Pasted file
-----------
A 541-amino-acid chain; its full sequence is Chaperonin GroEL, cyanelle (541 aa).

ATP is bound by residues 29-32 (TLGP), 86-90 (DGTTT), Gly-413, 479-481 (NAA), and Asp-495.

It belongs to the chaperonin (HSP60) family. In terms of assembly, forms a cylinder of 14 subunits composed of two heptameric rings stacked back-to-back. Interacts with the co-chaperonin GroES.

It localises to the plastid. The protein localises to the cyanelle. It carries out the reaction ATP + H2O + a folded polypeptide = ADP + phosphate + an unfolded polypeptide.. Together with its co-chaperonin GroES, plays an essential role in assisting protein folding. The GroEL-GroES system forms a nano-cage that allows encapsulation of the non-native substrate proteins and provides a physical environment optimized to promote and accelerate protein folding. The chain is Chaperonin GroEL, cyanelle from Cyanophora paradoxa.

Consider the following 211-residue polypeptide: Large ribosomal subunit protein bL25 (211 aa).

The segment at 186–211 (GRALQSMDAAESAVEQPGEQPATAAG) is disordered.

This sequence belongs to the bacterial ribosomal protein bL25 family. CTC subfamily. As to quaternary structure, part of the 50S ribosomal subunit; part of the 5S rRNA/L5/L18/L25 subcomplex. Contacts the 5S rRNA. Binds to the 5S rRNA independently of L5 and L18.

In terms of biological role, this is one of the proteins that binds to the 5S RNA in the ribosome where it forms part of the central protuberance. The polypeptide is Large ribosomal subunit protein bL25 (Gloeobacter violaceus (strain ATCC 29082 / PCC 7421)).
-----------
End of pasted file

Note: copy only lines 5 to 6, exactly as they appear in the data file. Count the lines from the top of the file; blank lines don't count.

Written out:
Consider the following 211-residue polypeptide: Large ribosomal subunit protein bL25 (211 aa).

The segment at 186–211 (GRALQSMDAAESAVEQPGEQPATAAG) is disordered.